To coin a phrase, it’s certainly been a long, strange trip.
I entered the dispatch profession in October, 1984, just in time to learn the innovation of enhanced 9-1-1 and new-fangled CAD systems that had grown out of handsets and punch-tags. After seven years I promoted to shift supervisor, most of it – very much by choice – spent on the midnight shift, while also finding opportunities to engage in teaching, developing my interest in field communications teams and mobile communications vehicles – and, as a wordsmith since I was a young child, writing about 9-1-1 communications for a variety of trade magazines.
One of those magazines was 9-1-1 Magazine, the only one outside of organization journals for APCO and NENA that was focusing specifically on the communications aspects of emergency services. I’d written a few articles for Alan Burton in my spare time; I’d also begun editing a newsletter for own my communications center [pictured, below], which Alan had seen and thus knew I could edit my way around a magazine format. When Alan decided to leave 9-1-1 Magazine and work full-time at his consulting job (and his associate editor at the time, Gary Allen, declined assuming the editorship), Alan asked if I’d like the position and I eagerly accepted.
And thus began my excellent adventure with 9-1-1 Magazine, exploring the world within and without my personal night-shift profession, examining with a discerning and analytical eye the operations, technology, and procedures of 9-1-1 telecommunications far beyond my own local boundaries I’m grateful to have had – and continue to have – the opportunity to communicate via the written word my respect and admiration for the people who inhabit the public safety communications profession, to perhaps inspire some through perspectives that have moved me, or at least have made the world beyond their own consoles a little more interesting by sharing the insights, experiences, and ideology of their professional colleagues just as I have benefitted from the viewpoints of those others, including my associate editor and friend Dave Larton.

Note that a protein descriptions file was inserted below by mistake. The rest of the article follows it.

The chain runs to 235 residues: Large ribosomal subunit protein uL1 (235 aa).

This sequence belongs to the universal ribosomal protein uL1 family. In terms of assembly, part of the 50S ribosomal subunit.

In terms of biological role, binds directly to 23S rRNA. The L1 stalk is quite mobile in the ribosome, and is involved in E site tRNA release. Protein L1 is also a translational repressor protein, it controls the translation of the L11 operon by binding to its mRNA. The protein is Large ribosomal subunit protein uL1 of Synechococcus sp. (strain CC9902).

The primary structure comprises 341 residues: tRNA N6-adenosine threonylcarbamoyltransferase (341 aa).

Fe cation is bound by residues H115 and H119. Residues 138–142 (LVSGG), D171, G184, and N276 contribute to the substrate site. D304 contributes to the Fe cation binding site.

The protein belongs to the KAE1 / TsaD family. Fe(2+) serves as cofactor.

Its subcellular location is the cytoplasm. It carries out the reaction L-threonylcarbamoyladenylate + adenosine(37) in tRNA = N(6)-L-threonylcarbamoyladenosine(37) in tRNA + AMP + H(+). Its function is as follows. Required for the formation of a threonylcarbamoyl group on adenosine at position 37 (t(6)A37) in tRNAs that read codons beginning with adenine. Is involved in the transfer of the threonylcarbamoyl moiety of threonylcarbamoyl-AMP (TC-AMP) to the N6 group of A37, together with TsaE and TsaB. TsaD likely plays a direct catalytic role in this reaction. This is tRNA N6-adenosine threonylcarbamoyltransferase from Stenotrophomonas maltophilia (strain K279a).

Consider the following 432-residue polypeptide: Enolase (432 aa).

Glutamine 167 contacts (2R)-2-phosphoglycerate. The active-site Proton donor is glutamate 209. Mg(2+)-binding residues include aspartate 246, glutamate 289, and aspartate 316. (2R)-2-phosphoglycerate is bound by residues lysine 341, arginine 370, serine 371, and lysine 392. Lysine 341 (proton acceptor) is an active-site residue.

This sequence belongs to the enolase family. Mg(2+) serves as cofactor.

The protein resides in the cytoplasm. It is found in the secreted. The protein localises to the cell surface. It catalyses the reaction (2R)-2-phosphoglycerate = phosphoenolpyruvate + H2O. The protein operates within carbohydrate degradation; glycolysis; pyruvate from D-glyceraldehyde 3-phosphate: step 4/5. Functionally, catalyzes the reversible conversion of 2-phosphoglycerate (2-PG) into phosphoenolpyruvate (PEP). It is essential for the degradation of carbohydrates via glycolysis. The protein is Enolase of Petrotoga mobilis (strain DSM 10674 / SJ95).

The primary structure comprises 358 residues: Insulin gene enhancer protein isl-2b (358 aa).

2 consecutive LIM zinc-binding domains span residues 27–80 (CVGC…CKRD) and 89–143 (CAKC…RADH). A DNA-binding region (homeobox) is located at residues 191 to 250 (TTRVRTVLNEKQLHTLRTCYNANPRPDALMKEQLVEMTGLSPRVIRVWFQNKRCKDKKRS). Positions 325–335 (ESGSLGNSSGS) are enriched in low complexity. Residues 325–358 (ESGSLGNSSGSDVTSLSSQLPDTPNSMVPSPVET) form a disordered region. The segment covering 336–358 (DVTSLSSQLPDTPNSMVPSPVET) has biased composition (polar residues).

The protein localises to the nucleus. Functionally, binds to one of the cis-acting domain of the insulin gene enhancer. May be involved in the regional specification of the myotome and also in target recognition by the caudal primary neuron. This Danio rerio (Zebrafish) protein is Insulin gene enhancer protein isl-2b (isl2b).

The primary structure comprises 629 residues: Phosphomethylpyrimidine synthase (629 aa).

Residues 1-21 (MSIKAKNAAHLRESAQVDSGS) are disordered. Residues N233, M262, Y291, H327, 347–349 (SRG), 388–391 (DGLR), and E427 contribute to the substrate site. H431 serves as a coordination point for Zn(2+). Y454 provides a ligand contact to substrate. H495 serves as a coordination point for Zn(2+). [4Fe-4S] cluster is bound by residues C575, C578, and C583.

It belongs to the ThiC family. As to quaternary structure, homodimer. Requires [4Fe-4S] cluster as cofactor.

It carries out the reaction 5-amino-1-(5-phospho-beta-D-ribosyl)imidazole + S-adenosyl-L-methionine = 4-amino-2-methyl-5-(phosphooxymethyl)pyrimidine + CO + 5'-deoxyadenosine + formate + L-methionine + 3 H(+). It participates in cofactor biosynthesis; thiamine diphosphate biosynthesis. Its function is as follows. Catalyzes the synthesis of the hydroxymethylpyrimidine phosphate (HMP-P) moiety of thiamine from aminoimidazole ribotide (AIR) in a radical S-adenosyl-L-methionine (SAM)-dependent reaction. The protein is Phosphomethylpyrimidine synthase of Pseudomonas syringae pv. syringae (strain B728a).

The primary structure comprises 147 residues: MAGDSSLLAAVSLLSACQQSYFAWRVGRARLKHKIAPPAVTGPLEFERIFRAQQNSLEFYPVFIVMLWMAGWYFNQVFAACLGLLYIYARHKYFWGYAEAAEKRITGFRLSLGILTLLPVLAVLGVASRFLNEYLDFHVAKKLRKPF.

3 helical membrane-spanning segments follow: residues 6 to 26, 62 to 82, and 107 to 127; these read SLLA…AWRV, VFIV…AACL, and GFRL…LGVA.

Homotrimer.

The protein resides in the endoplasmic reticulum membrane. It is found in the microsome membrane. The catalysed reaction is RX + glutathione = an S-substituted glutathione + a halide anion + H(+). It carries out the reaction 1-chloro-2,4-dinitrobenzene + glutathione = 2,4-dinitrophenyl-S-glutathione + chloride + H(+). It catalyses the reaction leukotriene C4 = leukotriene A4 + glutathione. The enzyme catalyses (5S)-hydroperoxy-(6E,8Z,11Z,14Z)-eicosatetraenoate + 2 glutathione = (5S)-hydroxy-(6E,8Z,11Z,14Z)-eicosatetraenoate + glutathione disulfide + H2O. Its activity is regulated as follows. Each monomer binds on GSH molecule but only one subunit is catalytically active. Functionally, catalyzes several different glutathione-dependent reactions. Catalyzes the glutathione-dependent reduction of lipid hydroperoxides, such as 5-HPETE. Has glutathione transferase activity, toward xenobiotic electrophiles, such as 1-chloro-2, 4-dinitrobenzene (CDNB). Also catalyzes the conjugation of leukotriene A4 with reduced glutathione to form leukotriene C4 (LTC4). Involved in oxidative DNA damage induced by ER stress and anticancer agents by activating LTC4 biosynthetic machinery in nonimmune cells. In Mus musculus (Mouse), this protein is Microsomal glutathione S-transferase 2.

As 9-1-1 Magazine has journeyed from paper to pixel, flown through the Internet’s blazing-fast wormhole of technology and come through the other side with a fully functioning online identity, we hope to be around for another twenty five years. There may be others at the magazine’s helm by that time, but I am hoping our mission may go on. It’ll be exciting to see where 9-1-1 Magazine will be then – instead of turning pages or swiping screens on an iPhone, readers of A.D. 2039 may have our articles and news transferred directly into their consciousness, submitted from the Twilight Zone of tomorrow’s technology – or scanned through an inception of micrographics visible by focusing on a tiny screen attached to their personal headset devices like a miniature rear view mirror. I think, however, that it will be even more fascinating to see where public safety emergency communications will be in the next quarter century – how we’ll communicate with our publics and our responders, what tools we’ll have and what methods of telecommunication and digital radio spectrum we’ll be using to connect responder with public. Whatever the technology of two decades may bring, I am confident of one thing: there will be an exemplary professional dispatcher working the phones and staffing those radios, just as they are now.
Related Story: 9-1-1 Magazine: A History